With an investigation underway into the cause of Sunday’s massive tyre fire at the Cooks Landfill, officials at the National Solid Waste Management Authority and the Environment Division have expressed concern about the effects the fire which is still burning, is having on the population, the atmosphere as well as plant and wild life.
How the inferno started is still a mystery but the massive grade-four alarm blaze could be seen from miles away, as plumes of smoke ascended hundreds of feet into the air.
Marketing and Education Officer at the National Solid Waste Authority, Avna Baronville, said that there was cause for great concern since the conflagration damaged power lines and caused power cables to be scattered all across the main drive way to the landfill.
She added that even APUA had difficulty accessing and assessing the area because of the heat and the thickness of the dark poisonous smoke that was emanating from the flames.
Baronville revealed said that after the wind shifted on Monday (yesterday), residents of neighboring Five Islands began feeling the effects with one individual who had difficulty breathing posting her concerns on the National Solid Waste` Facebook Page.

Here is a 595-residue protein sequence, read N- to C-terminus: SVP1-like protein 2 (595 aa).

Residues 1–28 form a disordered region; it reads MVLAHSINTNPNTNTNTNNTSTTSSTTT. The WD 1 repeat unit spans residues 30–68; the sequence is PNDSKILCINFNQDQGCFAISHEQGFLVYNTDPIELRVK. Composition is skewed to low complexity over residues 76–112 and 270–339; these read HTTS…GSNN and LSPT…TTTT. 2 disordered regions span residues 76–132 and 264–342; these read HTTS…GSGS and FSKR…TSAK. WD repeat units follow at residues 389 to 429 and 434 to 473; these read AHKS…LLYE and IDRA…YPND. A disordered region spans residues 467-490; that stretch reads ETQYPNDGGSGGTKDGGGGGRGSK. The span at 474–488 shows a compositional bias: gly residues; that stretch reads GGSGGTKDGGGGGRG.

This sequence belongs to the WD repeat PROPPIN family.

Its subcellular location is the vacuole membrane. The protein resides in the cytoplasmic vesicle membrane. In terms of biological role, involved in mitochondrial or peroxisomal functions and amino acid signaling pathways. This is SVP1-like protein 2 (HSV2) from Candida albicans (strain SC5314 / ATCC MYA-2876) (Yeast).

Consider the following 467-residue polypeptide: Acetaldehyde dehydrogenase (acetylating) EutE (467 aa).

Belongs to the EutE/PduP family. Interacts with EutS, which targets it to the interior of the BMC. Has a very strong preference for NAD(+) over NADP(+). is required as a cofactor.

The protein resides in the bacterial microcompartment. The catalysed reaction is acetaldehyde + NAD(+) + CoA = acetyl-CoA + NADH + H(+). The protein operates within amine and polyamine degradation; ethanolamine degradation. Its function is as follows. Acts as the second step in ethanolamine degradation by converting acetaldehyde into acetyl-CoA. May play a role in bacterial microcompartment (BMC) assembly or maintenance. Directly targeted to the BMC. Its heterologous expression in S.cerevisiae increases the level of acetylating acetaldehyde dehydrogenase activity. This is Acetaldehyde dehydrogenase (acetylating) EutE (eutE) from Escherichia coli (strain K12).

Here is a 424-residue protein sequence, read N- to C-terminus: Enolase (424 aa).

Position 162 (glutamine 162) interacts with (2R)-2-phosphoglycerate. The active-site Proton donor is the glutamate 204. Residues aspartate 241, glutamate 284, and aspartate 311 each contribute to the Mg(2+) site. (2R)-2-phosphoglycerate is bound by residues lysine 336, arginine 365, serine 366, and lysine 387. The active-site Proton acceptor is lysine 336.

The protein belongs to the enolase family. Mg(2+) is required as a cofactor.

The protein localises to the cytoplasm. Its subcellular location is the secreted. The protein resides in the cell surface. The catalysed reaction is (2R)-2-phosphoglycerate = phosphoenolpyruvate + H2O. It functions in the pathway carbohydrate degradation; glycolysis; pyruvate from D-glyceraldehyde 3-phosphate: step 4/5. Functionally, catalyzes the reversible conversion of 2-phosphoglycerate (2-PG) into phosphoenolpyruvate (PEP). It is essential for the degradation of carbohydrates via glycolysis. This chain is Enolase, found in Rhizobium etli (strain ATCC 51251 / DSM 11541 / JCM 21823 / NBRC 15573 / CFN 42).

The Environment Division also released a statement today ( Tuesday) which expressed the department’s concerns about the matter and the potential impact that the Cooks Sanitary landfill Tyre Fire may have on the country in a number of areas.
The release stated, “Uncontrolled tyre fires usually have major environmental impacts, which include: Air pollution: black smoke and other substances such as volatile organic compounds, dioxins and polycyclic aromatic hydrocarbons are released into the atmosphere.”
“Water pollution: the intense heat allows pyrolysis of the rubber to occur, resulting in an oily decomposition product, which is manifested as an oil runoff. This runoff can be carried by water, if water is used to put out the fire. Other combustion residues (such as zinc, cadmium and lead) can also be carried by fire water off the site.”
Soil pollution: residues that remain on the site after the fire can cause two types of pollution; these are immediate pollution by liquid decomposition products penetrating soil, and gradual pollution from leaching of ash and unburned residues following rainfall or other water entry.
Meanwhile, with Erica, the fifth named storm of the 2015 Hurricane season barreling towards the islands, Baronville is urging residents to be vigilant and follow the usual protocols that are being advertised from the various media houses.
She said Antiguans and Barbudans need to make waste management one of the main focuses of their disaster plans.